Military Modelling

Kirkz

LE

Simmerit

On ROPS
On ROPs
Cheers for the link, I'm no modeler but I've been looking for a good glue for my dental bridge.
Its a dentist that realised the glue has qualities that could be used for many other applications so he did a deal with (I think it was from memory) a chemical engineer who came up with a compound that can be used for general applications. I believe he's a multi-millionaire from this little brain child
 

Simmerit

On ROPS
On ROPs
Anyone wants to do any casting, this stuff is the dogs b0ll0cks

 
Anyone wants to do any casting, this stuff is the dogs b0ll0cks

Have you seen or used any of that Oyumaru stuff?
 

armsan612w

Swinger
Decided to put my Bandai X Wing from a few pages back into a dio. A couple of weeks and a significant amount of plasticard, together with various bits from the parts box and i’m at this stage. Next is to drill lots of 0.75mm holes and install fibre optics, then paint and washes.
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Simmerit

On ROPS
On ROPs
Have you seen or used any of that Oyumaru stuff?
I’ve not but looks worth a shot. I may gave that a go as I’ve got some casting to do
 

daz

LE
10/10 for marketing initiative but I wonder how much any royalties may account for?

Funnily enough I was just thinking yesterday that if I was Wing CDR Niggles with artistic license for my kite I'd try call it Airfix or Tamiya and hence be immortalised in polystyrene.
And, much as it the subject/object appals me, if if means more people are attracted to the hobby, then why not. After all, how many modellers/wargamers came to their passion through the medium of WH40K and the like?
 
Good. Grief. This is a mission! Finished doing the Caunter scheme at last. Brush painted with Humbrol enamels using Mike Starmer's colour mixes. Needed at least two coats for each colour and had to wait a couple of hours for each to dry enough to start on the next. If I am EVER stupid enough to attempt this scheme again I will:
a) Use acrylics.
b) Buy an airbrush.
c) Pick an easier subject. (Those back decks are a sodding nightmare!)
d) Pray that someone convinces me not to!

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Fang_Farrier

LE
Kit Reviewer
Book Reviewer
Cheers for the link, I'm no modeler but I've been looking for a good glue for my dental bridge.
Google Fuji IX, better for cementing dental work than this.

The difficulty with this stuff is that it needs direct exposure to the light to set.

In dentistry we have a combination of cements. Can be light cured, catalyst cured or a mix of both.

The light we use is not UV but just a far blue. It was found that if the cement was UV set, it tended to be unstable and have a short shelf life.

The resins we use are a bisGMA.
( Bis-GMA - Wikipedia ) whereas most superglues are cyanoacrylics which tend to melt the plastic a little to create a bond.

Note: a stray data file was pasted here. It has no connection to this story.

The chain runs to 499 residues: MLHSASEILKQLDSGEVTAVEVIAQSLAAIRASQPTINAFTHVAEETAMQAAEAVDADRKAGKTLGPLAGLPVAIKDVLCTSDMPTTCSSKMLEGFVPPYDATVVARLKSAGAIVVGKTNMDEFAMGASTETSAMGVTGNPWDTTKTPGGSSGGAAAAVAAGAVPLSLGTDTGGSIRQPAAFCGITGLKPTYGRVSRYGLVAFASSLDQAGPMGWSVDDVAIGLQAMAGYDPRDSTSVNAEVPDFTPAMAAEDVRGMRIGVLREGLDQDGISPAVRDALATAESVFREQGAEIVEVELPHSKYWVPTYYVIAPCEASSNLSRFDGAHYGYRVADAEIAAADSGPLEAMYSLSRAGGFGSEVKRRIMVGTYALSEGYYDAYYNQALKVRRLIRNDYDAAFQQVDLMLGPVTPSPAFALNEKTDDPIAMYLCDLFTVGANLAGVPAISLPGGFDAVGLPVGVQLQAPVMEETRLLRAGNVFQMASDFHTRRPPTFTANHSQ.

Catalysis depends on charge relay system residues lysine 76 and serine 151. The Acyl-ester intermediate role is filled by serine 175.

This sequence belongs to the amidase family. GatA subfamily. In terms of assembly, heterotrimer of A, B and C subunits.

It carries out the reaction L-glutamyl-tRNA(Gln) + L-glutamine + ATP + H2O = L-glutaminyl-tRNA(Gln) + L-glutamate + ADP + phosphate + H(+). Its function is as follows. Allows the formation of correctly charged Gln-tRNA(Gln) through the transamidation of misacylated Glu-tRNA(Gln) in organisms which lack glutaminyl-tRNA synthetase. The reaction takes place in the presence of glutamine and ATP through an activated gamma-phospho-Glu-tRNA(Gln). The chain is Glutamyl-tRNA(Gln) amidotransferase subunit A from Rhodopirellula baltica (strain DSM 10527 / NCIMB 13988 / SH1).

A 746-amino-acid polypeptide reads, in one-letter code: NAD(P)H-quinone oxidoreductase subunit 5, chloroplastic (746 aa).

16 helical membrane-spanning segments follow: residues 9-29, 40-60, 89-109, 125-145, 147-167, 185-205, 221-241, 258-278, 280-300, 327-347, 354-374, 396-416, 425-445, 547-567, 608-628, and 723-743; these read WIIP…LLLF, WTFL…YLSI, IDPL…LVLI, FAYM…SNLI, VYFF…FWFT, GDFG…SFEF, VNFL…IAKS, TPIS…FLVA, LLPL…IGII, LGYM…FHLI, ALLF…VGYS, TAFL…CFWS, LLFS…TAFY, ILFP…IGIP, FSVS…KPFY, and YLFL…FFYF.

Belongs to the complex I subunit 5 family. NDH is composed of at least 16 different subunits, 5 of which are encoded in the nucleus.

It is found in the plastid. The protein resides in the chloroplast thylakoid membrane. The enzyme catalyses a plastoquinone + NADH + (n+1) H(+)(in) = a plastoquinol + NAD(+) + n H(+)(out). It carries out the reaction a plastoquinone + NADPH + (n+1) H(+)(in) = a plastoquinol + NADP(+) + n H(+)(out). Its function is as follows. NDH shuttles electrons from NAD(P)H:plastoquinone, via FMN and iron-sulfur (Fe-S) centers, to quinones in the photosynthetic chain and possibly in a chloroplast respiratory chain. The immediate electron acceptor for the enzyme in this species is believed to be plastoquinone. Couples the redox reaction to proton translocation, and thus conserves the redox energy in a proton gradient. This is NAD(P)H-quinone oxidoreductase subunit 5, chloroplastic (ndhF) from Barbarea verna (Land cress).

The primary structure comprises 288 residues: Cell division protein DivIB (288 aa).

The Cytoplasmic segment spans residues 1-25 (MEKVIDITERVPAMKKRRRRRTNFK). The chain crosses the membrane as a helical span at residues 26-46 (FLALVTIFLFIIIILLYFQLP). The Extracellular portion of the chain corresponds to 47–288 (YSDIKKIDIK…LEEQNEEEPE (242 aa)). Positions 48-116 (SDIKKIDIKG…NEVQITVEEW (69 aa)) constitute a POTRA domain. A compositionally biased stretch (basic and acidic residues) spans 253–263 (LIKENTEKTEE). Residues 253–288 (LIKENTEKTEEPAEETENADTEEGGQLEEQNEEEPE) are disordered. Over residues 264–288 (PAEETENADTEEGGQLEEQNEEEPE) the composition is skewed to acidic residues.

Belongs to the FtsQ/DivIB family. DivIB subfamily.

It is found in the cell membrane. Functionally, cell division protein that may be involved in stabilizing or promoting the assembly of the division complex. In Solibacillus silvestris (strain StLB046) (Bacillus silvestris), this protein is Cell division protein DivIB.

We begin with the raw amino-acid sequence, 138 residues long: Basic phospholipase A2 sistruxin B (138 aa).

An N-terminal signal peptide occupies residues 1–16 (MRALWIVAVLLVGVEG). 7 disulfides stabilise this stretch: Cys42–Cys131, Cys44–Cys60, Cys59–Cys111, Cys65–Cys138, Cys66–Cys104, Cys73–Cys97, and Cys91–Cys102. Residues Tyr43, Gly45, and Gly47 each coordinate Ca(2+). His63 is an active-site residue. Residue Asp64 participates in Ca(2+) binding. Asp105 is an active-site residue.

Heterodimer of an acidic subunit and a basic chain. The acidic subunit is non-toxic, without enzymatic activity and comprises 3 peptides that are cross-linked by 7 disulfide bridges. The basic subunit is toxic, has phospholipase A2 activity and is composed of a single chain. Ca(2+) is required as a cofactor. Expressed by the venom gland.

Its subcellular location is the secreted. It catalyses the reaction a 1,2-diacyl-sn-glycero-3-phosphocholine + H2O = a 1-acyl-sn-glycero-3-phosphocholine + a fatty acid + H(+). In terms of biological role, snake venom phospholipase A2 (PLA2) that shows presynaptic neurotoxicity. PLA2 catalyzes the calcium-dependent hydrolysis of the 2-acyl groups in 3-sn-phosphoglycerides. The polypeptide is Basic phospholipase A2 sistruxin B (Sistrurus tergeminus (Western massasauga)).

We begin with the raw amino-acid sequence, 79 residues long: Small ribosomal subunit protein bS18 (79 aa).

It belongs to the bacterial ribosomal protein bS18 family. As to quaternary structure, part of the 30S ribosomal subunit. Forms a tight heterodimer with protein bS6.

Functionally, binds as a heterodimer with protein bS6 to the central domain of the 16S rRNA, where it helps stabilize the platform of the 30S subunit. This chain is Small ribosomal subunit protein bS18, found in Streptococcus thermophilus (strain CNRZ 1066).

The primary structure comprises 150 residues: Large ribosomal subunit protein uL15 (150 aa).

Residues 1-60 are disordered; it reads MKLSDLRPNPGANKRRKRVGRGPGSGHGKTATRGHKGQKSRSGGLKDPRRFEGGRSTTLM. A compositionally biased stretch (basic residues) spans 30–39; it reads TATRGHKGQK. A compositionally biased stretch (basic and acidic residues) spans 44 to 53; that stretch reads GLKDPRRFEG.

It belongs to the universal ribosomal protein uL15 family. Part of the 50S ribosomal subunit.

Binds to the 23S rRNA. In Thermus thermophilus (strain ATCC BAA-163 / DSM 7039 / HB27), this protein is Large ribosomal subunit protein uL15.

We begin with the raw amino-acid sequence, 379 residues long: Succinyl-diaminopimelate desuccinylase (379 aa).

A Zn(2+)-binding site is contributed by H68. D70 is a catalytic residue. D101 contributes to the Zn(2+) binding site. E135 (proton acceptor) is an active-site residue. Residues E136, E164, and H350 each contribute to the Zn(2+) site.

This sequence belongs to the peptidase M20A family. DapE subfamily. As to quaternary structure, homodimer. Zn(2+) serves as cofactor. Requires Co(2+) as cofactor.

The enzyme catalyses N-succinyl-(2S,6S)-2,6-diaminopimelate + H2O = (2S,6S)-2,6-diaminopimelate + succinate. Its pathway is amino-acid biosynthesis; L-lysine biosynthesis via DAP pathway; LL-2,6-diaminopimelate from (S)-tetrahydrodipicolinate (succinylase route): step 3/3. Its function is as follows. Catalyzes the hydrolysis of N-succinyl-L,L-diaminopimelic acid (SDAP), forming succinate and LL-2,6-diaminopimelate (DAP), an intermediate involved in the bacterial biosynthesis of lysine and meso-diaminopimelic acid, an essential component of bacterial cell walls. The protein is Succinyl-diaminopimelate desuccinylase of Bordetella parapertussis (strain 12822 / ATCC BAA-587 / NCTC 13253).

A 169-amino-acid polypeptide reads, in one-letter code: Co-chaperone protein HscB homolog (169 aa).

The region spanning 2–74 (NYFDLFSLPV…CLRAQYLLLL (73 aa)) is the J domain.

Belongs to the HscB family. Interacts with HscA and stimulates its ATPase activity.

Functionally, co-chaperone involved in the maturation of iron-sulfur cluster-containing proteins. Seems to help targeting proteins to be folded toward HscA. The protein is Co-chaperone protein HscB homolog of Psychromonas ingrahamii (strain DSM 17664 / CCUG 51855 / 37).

Fang_Farrier

LE
Kit Reviewer
Book Reviewer
@Fang_Farrier Any thoughts/dos and don'ts on this?
We have a variety of bonds of this type, uo to 7th generation I think.

We usually use them to bond resin fillings to teeth, although also used to bond porcelain or metal to teeth.

Porcelain requires a silane bonding agent, and the metal should be etched or sandblasted for a rough finish.

Without getting too technical, it has ability to bond to different parts of tooth in different ways. To the enamel it flows into microtubules and had a physical mechanical bond, whereas to the dentine the bond is more to the collagen.

In terms of modelling you will get mechanical bonding to any undercuts but I do not know if there will be a chemical bond, that will depend upon the composition of the plastic parts.

As to does and don'ts, our working lights can be enough to set our resins, so we can dim them so that they don't set until we want it to.

Our stuff ranges in price from not cheap to eye wateringly expensive but a little would go a long way in modelling, if you use it straight from the bottle rather than piur some out to use.

I would worry about the light penetration and shadowing if it is a dark plastic you are sticking together, especially if in any sort of bulk, some of these only set where the light has reached at a specific intensity, the curing does not propagate or spread.
We often end up shining our light from multiple angles to try to avoid this, plus they can be dual cure (light or catalyst)
 

Helm

MIA
Moderator
Book Reviewer
We have a variety of bonds of this type, uo to 7th generation I think.

We usually use them to bond resin fillings to teeth, although also used to bond porcelain or metal to teeth.

Porcelain requires a silane bonding agent, and the metal should be etched or sandblasted for a rough finish.

Without getting too technical, it has ability to bond to different parts of tooth in different ways. To the enamel it flows into microtubules and had a physical mechanical bond, whereas to the dentine the bond is more to the collagen.

In terms of modelling you will get mechanical bonding to any undercuts but I do not know if there will be a chemical bond, that will depend upon the composition of the plastic parts.

As to does and don'ts, our working lights can be enough to set our resins, so we can dim them so that they don't set until we want it to.

Our stuff ranges in price from not cheap to eye wateringly expensive but a little would go a long way in modelling, if you use it straight from the bottle rather than piur some out to use.

I would worry about the light penetration and shadowing if it is a dark plastic you are sticking together, especially if in any sort of bulk, some of these only set where the light has reached at a specific intensity, the curing does not propagate or spread.
We often end up shining our light from multiple angles to try to avoid this, plus they can be dual cure (light or catalyst)
Many thanks for that answer mate.
 

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